In each issue of Sport Fishing magazine, a panel of five international expert ichthyologists identifies unusual and often amazing fishes in photos submitted by readers. Find out what they are and learn fascinating facts about them.
I photographed this flatfish in Bonaire where I saw dozens of them, around the island, picking off glass minnows. None of them looked to be larger than a couple of pounds. What is it?
Fort Lauderdale, Florida
That’s a beautiful photograph of a peacock flounder (sometimes called a plate fish), Bothus lunatus. The peacock flounder reaches a maximum length of around 18 inches and is excellent table fare. Common in many clear-water habitats at depths from a few inches to over 300 feet, the peacock is usually found in shallower rather than deeper water. In the Western Atlantic, it ranges from Florida to Brazil, including Bermuda, the Bahamas, and the Caribbean Sea; it’s also found off Ascension Island and in the Gulf of Guinea in the Eastern Atlantic. This is the commonest flounder species around coral reefs, though so far no angler has claimed an IGFA all-tackle record for it. When I snorkeled a series of shallow-water artificial reefs off southwestern Puerto Rico, good-size peacock flounder occasionally swam within a few of feet of me. I always carry a knife when I’m snorkeling or scuba diving and … let’s just say that I ate well on those evenings! Like many other flounders, the peacock has the ability to undergo rapid changes in the distribution of pigment granules in its chromatophores (pigment-containing cells) and is adept at blending in with its surroundings. You happened to photograph a particularly vividly colored individual.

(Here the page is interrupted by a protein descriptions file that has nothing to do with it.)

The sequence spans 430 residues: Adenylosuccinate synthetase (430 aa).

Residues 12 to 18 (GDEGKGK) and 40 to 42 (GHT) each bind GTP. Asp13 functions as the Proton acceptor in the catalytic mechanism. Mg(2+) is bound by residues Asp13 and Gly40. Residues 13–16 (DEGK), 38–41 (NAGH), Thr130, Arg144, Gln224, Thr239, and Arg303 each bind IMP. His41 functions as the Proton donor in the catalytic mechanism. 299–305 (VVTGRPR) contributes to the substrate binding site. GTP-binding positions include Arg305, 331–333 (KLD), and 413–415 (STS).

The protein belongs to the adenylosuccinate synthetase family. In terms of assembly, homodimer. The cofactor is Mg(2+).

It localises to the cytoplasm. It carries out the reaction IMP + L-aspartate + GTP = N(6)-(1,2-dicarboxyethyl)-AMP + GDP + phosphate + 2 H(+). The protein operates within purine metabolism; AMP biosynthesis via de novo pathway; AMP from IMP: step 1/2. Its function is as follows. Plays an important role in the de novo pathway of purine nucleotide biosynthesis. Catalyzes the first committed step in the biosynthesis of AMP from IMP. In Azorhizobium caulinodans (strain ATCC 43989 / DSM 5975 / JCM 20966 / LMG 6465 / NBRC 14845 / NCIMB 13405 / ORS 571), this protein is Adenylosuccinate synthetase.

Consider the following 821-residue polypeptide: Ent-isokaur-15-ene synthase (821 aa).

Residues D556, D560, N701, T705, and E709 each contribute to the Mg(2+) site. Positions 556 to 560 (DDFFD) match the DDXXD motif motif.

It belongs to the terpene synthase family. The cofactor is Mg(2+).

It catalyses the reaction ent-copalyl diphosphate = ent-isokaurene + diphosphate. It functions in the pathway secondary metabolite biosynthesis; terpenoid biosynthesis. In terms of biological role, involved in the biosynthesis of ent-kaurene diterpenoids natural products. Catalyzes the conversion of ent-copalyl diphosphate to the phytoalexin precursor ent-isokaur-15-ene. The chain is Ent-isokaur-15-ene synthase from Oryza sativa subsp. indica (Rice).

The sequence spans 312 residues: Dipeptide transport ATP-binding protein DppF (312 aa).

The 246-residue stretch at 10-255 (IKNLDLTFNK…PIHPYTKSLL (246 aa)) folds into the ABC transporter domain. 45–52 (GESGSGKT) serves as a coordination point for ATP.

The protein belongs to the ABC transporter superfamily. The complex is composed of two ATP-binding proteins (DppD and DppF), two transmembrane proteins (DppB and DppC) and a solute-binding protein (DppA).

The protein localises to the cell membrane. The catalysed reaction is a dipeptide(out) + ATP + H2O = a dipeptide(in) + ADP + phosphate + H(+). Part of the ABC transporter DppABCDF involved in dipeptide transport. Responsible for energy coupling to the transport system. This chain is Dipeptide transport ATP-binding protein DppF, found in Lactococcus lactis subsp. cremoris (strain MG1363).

No Stumper: It’s a Bumper
I caught this fish on the north coast of Puerto Rico while fishing in warm, dirty water. It measured 12 inches and weighed no more than a pound because it was really skinny. I guess it’s from the jack family because its pectoral fin looks a lot like that of a jack. I really want to know more about the fish because no one at the tournament could identify it.
Gurabo, Puerto Rico
You caught an Atlantic bumper, Chloroscombrus chrysurus, a member of the jack family (Carangidae). In the western Atlantic region, the Atlantic bumper ranges from Massachusetts to Uruguay, including Bermuda, the Gulf of Mexico, the Bahamas, and the Caribbean Sea. It occurs also in the eastern Atlantic. Chloroscombrus orqueta, the Pacific bumper, inhabits the west coast of Central America and actually might be the same species. The Atlantic bumper frequents shallow marine areas, often entering bays, lagoons and other coastal sites with high salinities. Although this species has been reported to reach a maximum length of around 2 feet, individuals commonly measure no more than a foot. The bumper often forms schools and is sometimes commercially harvested, although it is not highly regarded as a food fish and is said to have dry flesh.